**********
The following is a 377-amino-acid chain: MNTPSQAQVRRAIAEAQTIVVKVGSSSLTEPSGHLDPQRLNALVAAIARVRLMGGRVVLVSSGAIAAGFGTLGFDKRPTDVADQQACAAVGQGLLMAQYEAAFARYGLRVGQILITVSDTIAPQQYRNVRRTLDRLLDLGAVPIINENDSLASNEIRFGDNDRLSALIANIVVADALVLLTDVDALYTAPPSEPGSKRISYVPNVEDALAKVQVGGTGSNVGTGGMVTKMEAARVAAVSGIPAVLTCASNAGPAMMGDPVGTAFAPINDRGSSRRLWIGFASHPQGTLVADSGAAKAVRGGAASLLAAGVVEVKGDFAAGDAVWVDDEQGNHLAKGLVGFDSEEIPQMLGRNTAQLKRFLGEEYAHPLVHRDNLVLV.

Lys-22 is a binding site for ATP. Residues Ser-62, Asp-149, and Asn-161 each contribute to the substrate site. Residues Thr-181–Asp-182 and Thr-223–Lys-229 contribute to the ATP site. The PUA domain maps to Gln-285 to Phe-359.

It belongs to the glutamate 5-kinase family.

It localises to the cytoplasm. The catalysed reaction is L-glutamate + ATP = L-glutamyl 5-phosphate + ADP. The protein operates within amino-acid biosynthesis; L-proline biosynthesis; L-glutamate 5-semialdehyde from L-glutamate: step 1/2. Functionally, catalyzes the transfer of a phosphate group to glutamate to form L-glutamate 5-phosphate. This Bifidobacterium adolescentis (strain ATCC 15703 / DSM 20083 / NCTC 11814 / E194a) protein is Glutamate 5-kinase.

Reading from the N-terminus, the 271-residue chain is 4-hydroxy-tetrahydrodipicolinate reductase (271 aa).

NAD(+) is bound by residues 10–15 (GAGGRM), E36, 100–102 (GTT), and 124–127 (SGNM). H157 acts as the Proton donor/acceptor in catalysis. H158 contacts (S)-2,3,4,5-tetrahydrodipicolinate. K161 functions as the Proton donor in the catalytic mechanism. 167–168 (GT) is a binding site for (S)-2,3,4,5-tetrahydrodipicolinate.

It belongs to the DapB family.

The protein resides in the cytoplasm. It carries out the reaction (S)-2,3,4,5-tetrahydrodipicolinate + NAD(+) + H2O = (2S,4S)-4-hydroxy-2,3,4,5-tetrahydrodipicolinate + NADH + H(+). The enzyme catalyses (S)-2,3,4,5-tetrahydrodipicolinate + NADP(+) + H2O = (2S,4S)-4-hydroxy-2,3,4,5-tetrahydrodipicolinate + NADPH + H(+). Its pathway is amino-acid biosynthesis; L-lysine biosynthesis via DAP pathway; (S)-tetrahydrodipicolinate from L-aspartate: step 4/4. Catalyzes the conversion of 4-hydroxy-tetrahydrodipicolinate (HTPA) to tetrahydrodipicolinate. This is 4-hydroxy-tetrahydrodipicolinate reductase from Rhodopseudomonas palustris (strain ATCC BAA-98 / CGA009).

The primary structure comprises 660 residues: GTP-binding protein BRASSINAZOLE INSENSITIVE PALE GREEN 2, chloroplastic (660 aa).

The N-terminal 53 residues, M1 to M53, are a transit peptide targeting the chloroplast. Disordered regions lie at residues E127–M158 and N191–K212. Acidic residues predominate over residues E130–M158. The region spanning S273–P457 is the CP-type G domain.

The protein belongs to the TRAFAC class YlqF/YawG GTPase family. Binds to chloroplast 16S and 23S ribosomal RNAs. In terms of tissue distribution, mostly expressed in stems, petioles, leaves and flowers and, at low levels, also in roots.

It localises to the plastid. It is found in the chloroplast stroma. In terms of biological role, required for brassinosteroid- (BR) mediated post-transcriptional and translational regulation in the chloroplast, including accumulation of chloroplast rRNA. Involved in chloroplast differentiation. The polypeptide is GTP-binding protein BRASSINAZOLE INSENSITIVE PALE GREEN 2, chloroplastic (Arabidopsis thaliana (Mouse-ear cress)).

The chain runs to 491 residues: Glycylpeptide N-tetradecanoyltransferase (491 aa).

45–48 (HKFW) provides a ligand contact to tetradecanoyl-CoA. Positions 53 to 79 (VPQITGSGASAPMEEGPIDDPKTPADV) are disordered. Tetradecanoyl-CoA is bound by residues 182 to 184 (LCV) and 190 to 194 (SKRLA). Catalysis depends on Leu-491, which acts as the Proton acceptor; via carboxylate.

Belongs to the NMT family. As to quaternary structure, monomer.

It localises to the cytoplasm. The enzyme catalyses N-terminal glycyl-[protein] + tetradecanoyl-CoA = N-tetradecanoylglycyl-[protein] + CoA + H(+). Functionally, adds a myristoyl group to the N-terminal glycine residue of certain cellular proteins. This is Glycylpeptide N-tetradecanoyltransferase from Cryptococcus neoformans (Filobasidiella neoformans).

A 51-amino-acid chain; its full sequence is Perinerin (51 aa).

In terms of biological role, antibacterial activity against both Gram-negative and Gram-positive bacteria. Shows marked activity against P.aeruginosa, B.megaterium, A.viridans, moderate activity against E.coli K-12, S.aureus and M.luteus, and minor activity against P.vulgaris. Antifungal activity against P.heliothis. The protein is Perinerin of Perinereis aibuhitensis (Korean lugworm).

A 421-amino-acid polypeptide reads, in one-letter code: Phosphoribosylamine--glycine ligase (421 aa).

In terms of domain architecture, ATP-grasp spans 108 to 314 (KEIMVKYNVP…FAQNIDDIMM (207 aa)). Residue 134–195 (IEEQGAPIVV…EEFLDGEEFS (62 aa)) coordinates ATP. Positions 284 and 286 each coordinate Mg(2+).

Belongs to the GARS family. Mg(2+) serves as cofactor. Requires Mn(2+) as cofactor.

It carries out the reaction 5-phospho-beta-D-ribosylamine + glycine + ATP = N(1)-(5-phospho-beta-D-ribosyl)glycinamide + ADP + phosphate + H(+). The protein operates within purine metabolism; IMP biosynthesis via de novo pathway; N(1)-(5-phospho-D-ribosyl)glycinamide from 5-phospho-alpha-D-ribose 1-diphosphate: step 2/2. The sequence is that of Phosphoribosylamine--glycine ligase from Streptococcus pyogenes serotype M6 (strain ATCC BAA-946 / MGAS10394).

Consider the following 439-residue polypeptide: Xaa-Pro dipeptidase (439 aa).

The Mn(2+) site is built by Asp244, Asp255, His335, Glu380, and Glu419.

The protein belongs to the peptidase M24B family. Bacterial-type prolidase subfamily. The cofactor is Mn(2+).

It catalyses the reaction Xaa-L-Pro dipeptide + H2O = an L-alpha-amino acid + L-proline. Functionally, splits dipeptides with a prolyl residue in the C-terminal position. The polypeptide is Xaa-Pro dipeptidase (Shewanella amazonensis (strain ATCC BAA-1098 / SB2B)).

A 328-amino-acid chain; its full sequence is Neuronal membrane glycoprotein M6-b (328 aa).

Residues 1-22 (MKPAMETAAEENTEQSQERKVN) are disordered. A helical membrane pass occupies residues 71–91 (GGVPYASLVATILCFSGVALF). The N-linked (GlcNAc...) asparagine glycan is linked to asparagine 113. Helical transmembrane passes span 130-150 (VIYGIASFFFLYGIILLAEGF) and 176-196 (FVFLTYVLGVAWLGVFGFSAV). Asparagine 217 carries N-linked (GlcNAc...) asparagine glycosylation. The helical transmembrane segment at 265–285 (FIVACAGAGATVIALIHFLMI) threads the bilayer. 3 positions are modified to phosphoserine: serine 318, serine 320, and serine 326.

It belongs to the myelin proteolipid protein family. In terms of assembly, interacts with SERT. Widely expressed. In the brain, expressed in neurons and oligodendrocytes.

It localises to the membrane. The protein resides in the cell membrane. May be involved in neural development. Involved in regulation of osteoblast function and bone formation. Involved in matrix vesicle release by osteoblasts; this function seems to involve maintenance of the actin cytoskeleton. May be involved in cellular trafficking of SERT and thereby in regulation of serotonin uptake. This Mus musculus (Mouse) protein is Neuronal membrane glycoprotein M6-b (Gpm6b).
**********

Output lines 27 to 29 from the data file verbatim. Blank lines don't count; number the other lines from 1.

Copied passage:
A 328-amino-acid chain; its full sequence is Neuronal membrane glycoprotein M6-b (328 aa).

Residues 1-22 (MKPAMETAAEENTEQSQERKVN) are disordered. A helical membrane pass occupies residues 71–91 (GGVPYASLVATILCFSGVALF). The N-linked (GlcNAc...) asparagine glycan is linked to asparagine 113. Helical transmembrane passes span 130-150 (VIYGIASFFFLYGIILLAEGF) and 176-196 (FVFLTYVLGVAWLGVFGFSAV). Asparagine 217 carries N-linked (GlcNAc...) asparagine glycosylation. The helical transmembrane segment at 265–285 (FIVACAGAGATVIALIHFLMI) threads the bilayer. 3 positions are modified to phosphoserine: serine 318, serine 320, and serine 326.

It belongs to the myelin proteolipid protein family. In terms of assembly, interacts with SERT. Widely expressed. In the brain, expressed in neurons and oligodendrocytes.